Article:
Dr. Diane Winston holds the Knight Chair in Media and Religion at the USC Annenberg School for Communication and Journalism, and teaches on the faculties of Journalism, Communication and Religion. Her current research interests include religion, politics and the news media and also religion and the entertainment media. She is the publisher of Religion Dispatches https://religiondispatches.org, an award-winning daily online magazine of religion, politics and culture.
Winston is currently working on several research projects, including three books: Making America Great: Religion, Reagan and the News Media; Un/Real Religion: Religion and Reality Genres, an edited collection; Lost and Found: Religion in Los Angeles, also an edited collection. Her other books include: The Oxford Handbook on Religion and the American News Media (Oxford University Press, 2012); Small Screen, Big Picture: Television and Lived Religion, editor, (Baylor University Press, 2009); Faith in the Market: Religion and the Rise of Urban Commercial Culture, co-edited with John Giggie (Rutgers University Press, 2002); Red-Hot and Righteous: The Urban Religion of the Salvation Army, (Harvard University Press, 1999).
A national correspondent for The Atlantic, James Fallows is co-creator, with his wife Deborah, of the publication’s American Futures project. Through that project in partnership with Marketplace, the Fallowses travel the country reporting on the people, organizations, and ideas re-shaping the country. They have just completed a book based on their travels ready for publication in 2017.
James Fallows has written for The Atlantic since the late 1970s, living and reporting in Seattle, Berkeley, Austin, Tokyo, Kuala Lumpur, Shanghai, and Beijing. He is currently based in Washington, DC. In addition to working for The Atlantic, Fallows spent two years as chief White House speechwriter for Jimmy Carter and two years as the editor of US News & World Report. He has won the National Magazine Award and the American Book Award among other recognitions, and a N.Y. Emmy award for the documentary series “Doing Business in China.”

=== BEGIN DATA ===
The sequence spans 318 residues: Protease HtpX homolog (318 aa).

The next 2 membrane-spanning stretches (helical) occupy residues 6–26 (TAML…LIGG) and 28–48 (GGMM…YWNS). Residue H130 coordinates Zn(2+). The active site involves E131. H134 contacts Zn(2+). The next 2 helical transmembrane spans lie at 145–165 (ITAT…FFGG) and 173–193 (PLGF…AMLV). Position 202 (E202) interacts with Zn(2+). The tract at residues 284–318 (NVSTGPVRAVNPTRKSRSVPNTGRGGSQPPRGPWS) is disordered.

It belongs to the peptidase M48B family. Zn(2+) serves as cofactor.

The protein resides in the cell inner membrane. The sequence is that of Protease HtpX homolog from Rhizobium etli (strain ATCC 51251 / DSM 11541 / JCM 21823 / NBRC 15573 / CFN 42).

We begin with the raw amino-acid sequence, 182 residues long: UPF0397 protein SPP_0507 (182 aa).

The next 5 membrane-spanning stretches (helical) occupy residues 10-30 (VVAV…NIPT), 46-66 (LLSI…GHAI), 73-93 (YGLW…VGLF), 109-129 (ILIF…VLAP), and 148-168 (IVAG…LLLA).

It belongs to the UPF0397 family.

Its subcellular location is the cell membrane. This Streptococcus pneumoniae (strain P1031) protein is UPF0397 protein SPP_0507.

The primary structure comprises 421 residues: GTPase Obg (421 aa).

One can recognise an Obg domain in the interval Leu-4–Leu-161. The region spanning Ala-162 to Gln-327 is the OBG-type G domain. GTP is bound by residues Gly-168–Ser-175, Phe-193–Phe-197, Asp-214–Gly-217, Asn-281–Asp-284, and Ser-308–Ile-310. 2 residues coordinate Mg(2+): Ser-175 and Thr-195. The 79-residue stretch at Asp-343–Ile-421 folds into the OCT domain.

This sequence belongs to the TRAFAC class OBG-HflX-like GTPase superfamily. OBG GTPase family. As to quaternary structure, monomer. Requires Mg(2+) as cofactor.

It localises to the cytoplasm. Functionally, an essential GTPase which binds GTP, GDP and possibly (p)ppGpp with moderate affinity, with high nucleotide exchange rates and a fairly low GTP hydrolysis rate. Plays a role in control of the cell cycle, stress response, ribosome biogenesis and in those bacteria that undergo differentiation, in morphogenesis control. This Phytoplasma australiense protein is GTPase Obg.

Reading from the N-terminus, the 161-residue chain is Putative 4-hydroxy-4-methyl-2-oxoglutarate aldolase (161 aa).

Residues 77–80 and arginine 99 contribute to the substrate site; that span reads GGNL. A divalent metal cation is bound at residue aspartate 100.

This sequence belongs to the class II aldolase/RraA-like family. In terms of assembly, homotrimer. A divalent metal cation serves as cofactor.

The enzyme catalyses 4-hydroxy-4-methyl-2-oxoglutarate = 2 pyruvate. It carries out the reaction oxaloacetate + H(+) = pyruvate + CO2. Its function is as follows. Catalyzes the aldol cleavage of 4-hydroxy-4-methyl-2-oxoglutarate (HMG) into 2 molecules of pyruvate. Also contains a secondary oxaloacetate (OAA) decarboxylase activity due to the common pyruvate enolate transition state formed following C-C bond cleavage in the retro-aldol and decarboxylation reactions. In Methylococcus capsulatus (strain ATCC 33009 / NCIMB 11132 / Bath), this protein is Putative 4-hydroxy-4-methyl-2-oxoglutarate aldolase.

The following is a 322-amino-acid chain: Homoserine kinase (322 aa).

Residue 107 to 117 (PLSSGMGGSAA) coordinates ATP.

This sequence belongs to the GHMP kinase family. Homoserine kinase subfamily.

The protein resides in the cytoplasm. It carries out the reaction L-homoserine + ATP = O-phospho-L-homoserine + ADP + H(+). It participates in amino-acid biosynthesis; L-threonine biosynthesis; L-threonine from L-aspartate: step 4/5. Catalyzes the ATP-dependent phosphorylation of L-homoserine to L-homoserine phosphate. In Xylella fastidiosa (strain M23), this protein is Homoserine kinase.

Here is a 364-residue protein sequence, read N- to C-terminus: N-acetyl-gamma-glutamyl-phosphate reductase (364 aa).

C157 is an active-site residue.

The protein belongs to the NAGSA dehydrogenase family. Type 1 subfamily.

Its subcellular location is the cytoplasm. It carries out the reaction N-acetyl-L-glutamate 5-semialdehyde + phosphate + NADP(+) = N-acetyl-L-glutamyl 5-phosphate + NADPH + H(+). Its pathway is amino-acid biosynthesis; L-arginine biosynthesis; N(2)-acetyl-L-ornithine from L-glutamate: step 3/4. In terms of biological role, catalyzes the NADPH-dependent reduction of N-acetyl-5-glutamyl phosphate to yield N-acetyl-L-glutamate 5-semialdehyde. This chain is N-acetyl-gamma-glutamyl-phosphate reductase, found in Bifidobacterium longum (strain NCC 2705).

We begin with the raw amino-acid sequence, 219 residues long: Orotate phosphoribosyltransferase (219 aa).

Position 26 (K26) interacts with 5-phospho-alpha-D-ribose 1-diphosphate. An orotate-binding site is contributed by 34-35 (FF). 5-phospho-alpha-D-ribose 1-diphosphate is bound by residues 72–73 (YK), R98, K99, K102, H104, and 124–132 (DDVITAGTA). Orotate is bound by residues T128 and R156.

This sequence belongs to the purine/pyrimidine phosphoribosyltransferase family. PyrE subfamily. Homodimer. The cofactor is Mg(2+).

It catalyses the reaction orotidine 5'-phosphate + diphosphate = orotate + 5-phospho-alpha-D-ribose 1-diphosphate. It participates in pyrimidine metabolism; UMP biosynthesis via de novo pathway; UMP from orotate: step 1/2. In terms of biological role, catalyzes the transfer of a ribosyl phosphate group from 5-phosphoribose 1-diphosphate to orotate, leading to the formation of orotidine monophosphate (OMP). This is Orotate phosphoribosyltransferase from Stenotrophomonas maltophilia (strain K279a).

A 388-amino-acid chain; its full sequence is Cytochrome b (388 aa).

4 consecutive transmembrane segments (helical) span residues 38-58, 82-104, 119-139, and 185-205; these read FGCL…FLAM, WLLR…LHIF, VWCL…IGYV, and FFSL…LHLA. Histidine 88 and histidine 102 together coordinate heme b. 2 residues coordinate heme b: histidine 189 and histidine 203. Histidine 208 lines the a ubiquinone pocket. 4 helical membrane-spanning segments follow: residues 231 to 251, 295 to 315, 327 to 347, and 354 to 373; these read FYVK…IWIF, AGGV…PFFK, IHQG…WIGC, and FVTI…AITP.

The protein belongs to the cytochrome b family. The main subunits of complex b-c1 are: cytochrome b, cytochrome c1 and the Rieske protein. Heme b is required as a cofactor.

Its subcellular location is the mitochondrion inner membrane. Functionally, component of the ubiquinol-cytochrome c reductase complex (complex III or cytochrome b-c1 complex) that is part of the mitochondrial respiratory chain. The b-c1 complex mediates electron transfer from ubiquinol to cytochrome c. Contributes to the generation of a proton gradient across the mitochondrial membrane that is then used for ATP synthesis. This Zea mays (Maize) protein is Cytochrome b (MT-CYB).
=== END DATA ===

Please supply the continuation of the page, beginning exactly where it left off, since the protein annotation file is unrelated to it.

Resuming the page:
Founding chairman of the New America Foundation and a frequent public-radio commentator, James Fallows has written 11 other books, including National Defense, Breaking the News, Blind Into Baghdad, and two books based from China, Postcards From Tomorrow Square and China Airborne.Speaker(s):
A Dickensian tale from America’s heartland, The Boys in the Bunkhouse: Servitude and Salvation in the Heartland is the latest from New York Times writer and columnist Dan Barry. It is the harrowing yet uplifting story of the exploitation and abuse of a resilient group of men with intellectual disability, and the heroic efforts of those who helped them to find justice and reclaim their lives.
In the tiny Iowa farm town of Atalissa, Iowa, dozens of men, all with intellectual disability and all from Texas, lived in an old schoolhouse. Before dawn each morning, they were bussed to a nearby processing plant, where they eviscerated turkeys in return for food, lodging, and $65 a month. They lived in near servitude for more than 30 years, enduring increasing neglect, exploitation, and physical and emotional abuse — until state social workers, local journalists, and one tenacious labor lawyer helped these men achieve freedom.
A luminous work of social justice, told with compassion and compelling detail, The Boys in the Bunkhouseis more than just inspired storytelling. It is a clarion call for a vigilance that ensures inclusion and dignity for all.
Pulitzer Prize winner Dan Barry writes the “This Land” column for the New York Times. Prior to joining the Times in 1995, Barry worked at the Journal Inquirer and the Providence Journal. At the Providence Journal, Barry received a George Polk Award for his work on an investigation into the causes of a state banking crisis; in 1994, he and the other members of the Journal’s investigative team won a Pulitzer Prize for a series of articles about Rhode Island’s court system. He was also a finalist for the Pulitzer Prize for feature writing in 2006, for his slice-of-life reports from hurricane-battered New Orleans and from New York, and in 2010, for his “This Land” articles. Barry is the author of Pull Me Up: A Memoir; City Lights: Stories About New York; and Bottom of the 33rd: Hope, Redemption, and Baseball’s Longest Game.Speaker(s):